Life on the Big Island of Hawaii
Canoe racing is part of a resurgence in traditional Hawaiian culture and activities. Before contact with western civilization, canoe racing was widely popular. But missionaries, who were among the early western arrivals on the islands, didn’t like the races and the gambling on them (along with pretty much every other enjoyable activity). Finally, Queen Ka’ahumanu, influenced by the missionaries, banned canoe racing.
In 1875, King David Kalakaua reinstated the sport, leading to renewed participation in the activity. These days, canoe racers come from all walks of life and take part in the sport for the exercise as well as the racing. Many of the boats, based on traditional designs, are made from fiberglass, but most canoe racing clubs have at least one canoe made from koa wood as it would have been in the old days.
In these photos, a group of local women train in a double-hulled canoe, zipping into Kawaihae Harbor ahead of one of the inter-island barges.
Posted in response to this week’s Sunday Stills challenge on the theme of ‘Sports or Hobbies.’ See more offerings here.
This week’s Friendly Friday challenge theme is ‘blue.’ See more responses here.
Here in Hawaii, blue sky and blue water dominate, especially along the coast. Fishermen are at the forefront of those who get to see these things the most, or they would be if they were around. This scene is typical: blue sky, blue water, a fishing pole, but no fisherman. No doubt resting somewhere in the scant shade provided by the trees.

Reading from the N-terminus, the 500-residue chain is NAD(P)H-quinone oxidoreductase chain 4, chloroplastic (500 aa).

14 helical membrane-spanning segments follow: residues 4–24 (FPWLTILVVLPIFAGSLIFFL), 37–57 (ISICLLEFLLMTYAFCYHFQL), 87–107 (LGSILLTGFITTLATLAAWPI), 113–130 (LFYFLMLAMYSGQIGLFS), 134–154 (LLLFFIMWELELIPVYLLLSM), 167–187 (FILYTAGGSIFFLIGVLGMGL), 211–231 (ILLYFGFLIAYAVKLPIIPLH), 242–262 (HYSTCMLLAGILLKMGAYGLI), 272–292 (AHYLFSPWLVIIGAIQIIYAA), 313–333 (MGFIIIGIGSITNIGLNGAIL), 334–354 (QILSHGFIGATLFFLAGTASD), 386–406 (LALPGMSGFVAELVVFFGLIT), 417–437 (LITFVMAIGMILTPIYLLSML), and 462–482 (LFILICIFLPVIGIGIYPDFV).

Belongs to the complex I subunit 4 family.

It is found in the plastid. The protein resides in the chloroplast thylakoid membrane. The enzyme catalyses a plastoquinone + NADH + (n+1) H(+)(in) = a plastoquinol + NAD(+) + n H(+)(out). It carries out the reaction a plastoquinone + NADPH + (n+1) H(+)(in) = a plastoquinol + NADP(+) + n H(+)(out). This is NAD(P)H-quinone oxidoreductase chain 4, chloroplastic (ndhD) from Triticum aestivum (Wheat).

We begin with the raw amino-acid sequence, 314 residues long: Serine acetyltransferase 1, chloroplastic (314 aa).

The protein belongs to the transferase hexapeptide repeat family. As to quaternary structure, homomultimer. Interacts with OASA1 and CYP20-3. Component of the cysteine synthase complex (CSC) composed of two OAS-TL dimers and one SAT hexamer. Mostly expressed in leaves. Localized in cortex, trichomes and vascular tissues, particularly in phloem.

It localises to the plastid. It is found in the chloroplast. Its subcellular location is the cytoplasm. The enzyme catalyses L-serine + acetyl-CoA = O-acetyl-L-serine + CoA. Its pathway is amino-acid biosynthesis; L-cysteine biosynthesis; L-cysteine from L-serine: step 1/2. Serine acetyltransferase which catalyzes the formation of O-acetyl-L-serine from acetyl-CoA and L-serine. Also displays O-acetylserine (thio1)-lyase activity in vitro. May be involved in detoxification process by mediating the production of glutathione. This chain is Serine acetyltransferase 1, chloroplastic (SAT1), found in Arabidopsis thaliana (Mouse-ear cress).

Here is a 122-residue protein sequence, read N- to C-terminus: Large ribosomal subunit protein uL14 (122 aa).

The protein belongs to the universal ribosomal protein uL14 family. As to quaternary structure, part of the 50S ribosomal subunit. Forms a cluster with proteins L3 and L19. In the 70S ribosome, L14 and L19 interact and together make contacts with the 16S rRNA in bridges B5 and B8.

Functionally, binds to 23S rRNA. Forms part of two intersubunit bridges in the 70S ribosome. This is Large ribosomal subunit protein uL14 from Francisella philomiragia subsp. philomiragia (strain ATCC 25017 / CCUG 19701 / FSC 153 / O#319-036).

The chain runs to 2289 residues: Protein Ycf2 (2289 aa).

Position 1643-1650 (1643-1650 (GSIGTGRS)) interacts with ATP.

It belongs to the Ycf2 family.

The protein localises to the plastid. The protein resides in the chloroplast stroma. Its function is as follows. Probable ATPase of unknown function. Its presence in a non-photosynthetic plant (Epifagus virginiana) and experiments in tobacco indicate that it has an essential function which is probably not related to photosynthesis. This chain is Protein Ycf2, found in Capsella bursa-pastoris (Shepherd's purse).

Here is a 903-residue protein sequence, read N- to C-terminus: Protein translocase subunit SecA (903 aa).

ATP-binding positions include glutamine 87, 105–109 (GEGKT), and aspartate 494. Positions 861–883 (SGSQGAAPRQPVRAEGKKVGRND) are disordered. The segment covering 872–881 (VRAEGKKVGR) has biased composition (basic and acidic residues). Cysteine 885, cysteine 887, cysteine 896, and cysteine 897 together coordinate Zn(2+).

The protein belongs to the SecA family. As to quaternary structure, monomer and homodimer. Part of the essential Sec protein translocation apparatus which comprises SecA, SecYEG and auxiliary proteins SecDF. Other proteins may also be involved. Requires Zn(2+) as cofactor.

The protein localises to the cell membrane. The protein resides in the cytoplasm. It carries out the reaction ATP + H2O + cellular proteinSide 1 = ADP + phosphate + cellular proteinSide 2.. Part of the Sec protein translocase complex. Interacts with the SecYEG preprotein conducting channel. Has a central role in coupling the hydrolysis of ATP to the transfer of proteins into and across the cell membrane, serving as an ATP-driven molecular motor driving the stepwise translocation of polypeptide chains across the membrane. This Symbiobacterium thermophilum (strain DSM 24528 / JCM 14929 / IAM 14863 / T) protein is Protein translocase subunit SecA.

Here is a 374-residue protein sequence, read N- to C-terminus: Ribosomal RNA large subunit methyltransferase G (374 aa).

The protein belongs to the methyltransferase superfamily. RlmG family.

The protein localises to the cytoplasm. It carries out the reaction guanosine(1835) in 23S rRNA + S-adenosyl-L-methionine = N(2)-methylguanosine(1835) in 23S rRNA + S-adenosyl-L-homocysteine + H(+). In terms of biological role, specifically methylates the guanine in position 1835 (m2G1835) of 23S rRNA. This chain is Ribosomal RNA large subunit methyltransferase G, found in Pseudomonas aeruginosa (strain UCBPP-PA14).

A cleaner wrasse performs its service on a whitebar surgeonfish. Cleaner wrasse establish stations where other fish can visit to be cleaned of mucus and parasites.
When I’m snorkeling, I enjoy visiting these stations to see what’s going on and which fish are availing themselves of the services offered. Some of these fish are predators who, in other circumstances, might be expected to make a meal of a cleaner wrasse. But because of the beneficial service they offer, cleaner wrasse get a free pass with predators.
A view of Hualalai Volcano from the landward end of the breakwater at Kawaihae small boat harbor. I took this when I had a few minutes to spare on the way to work early one morning. I like being out at that time of day, not just for the light, but also for the quiet and the agreeable temperatures.
I hadn’t noticed these grasses or seaweeds before in an area where I snorkel regularly. But one day, there they were, swishing back and forth with the movement of the water. They weren’t around long, the sea floor soon being returned to its previous mix of sand, rock. and coral.
A green anole offers a stern expression as it keeps a wary eye on me.
This week’s Sunday Stills challenge theme is ‘Layers.’ (See more offerings here.) I thought about the layering of bird feathers, in this case of a pueo (Hawaiian short-eared owl) surveying its surrounds, watchful for threats while also scanning for meal opportunities. Its diligence paid off shortly afterwards when it dove down and snagged a mouse (here).